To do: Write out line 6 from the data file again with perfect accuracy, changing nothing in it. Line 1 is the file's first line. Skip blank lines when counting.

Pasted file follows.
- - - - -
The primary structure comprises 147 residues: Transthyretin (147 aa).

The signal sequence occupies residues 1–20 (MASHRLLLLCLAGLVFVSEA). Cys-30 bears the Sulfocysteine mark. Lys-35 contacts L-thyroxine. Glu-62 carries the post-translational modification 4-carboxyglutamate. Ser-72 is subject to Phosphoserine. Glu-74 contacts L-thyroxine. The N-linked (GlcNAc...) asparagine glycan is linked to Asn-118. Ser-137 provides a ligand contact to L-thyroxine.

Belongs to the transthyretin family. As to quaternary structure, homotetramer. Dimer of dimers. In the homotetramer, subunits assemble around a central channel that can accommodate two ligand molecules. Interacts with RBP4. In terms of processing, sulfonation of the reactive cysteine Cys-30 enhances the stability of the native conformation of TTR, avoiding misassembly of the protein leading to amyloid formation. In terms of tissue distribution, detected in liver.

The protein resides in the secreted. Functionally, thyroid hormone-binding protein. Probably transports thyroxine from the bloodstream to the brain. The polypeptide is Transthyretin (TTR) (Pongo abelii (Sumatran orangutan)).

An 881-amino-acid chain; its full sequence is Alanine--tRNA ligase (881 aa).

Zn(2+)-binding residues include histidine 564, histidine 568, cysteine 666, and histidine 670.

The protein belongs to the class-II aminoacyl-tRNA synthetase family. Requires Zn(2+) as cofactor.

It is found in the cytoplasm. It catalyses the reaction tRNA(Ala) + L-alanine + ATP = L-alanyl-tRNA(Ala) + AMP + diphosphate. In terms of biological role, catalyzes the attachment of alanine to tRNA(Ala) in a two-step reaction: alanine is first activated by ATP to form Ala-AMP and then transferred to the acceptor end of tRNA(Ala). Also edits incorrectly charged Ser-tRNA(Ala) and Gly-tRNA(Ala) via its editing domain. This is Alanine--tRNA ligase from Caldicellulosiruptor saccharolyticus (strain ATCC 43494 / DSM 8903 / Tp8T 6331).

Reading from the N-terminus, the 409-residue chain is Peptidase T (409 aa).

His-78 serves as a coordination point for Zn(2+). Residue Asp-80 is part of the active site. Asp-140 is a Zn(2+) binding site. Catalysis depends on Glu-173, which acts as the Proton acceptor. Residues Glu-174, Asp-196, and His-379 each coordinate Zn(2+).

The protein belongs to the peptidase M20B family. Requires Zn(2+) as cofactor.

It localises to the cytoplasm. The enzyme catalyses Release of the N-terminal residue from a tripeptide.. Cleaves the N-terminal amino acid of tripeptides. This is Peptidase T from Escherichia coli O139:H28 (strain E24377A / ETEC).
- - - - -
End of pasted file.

Zn(2+)-binding residues include histidine 564, histidine 568, cysteine 666, and histidine 670.